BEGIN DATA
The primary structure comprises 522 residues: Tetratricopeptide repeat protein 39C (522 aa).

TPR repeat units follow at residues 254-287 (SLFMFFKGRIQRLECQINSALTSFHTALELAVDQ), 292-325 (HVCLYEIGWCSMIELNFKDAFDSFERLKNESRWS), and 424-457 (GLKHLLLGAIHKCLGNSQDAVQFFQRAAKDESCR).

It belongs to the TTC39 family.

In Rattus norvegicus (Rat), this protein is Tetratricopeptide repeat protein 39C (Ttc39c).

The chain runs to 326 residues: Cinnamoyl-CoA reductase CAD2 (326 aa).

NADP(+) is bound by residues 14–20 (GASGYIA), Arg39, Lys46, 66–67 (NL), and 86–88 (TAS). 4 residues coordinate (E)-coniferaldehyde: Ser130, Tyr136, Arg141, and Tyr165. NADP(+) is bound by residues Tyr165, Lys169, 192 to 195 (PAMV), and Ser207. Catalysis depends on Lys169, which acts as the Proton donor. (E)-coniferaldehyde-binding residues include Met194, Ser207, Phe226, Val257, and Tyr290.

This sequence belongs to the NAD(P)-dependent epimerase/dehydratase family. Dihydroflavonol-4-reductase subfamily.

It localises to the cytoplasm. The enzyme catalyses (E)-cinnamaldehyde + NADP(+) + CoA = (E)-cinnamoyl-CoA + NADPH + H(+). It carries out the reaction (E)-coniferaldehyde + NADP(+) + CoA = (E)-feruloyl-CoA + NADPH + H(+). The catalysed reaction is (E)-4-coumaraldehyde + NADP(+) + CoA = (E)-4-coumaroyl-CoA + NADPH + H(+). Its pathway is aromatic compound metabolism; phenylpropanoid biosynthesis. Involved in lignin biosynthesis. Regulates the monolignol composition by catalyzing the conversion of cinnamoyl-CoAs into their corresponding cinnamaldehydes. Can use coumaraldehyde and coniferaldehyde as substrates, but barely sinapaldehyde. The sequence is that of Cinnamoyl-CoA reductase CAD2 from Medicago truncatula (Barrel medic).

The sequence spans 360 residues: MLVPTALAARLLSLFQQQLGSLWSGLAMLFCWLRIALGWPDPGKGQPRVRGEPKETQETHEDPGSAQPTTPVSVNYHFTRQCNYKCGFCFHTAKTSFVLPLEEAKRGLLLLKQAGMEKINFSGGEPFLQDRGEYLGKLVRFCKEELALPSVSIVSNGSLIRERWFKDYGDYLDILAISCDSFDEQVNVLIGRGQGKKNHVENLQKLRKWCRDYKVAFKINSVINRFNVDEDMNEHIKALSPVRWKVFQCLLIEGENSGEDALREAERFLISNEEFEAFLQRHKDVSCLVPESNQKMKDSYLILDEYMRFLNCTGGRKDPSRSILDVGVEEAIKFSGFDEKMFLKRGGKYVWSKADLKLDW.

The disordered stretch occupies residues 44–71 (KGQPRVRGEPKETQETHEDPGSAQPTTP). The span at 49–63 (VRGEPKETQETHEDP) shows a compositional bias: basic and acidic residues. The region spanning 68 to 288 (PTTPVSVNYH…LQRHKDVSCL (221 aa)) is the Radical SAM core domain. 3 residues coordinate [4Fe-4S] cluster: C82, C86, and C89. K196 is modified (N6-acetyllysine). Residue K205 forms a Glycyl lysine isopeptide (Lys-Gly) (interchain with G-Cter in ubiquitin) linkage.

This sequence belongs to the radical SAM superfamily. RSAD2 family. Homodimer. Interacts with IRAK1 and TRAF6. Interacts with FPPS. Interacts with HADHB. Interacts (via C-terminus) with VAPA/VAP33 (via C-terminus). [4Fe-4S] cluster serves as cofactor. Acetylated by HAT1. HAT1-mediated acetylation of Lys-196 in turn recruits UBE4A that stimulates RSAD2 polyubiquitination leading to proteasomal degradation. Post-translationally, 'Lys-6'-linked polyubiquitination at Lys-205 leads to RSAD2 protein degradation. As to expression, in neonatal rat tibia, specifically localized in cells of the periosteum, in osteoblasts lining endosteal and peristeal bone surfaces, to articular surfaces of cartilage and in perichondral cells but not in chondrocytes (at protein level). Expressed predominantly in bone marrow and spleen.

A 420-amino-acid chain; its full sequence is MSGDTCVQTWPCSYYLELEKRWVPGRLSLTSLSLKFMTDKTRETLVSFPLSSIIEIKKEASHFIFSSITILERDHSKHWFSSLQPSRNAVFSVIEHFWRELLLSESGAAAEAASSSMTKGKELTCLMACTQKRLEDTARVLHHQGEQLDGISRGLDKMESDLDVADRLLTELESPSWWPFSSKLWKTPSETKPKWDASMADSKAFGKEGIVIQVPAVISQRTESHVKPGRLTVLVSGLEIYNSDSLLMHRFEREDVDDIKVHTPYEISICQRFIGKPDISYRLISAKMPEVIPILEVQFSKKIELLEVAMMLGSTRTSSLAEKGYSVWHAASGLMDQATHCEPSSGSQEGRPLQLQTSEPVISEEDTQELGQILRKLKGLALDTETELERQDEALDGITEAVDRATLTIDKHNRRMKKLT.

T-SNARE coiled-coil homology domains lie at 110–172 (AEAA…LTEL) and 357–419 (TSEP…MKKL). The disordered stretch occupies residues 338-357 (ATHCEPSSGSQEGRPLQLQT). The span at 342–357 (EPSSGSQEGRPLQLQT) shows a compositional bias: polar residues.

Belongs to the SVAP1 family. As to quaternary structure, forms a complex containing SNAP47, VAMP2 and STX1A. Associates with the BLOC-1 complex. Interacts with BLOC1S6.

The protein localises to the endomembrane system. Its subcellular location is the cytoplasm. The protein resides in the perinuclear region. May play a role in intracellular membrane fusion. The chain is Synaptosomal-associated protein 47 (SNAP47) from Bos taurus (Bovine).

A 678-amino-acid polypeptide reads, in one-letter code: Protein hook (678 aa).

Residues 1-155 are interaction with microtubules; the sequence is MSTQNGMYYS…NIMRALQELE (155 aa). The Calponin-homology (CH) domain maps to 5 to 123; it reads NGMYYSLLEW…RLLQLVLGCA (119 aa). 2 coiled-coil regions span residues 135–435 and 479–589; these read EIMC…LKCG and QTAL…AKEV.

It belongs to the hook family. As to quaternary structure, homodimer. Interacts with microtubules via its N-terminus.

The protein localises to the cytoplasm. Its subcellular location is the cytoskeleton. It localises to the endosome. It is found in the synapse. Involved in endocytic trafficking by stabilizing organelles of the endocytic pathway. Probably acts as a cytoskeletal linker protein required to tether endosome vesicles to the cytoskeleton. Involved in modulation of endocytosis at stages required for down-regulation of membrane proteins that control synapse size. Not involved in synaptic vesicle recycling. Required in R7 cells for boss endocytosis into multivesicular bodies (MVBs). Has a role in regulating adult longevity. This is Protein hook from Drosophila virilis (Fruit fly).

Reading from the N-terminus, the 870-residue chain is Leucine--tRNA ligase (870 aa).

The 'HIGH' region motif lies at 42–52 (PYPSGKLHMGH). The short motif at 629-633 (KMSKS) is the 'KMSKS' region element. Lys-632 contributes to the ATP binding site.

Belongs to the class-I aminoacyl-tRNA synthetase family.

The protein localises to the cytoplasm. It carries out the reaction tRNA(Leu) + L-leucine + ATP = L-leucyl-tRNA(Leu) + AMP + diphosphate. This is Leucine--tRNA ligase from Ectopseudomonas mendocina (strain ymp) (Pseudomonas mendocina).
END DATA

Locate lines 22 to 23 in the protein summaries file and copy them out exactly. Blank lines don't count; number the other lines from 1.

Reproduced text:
Belongs to the class-I aminoacyl-tRNA synthetase family.

The protein localises to the cytoplasm. It carries out the reaction tRNA(Leu) + L-leucine + ATP = L-leucyl-tRNA(Leu) + AMP + diphosphate. This is Leucine--tRNA ligase from Ectopseudomonas mendocina (strain ymp) (Pseudomonas mendocina).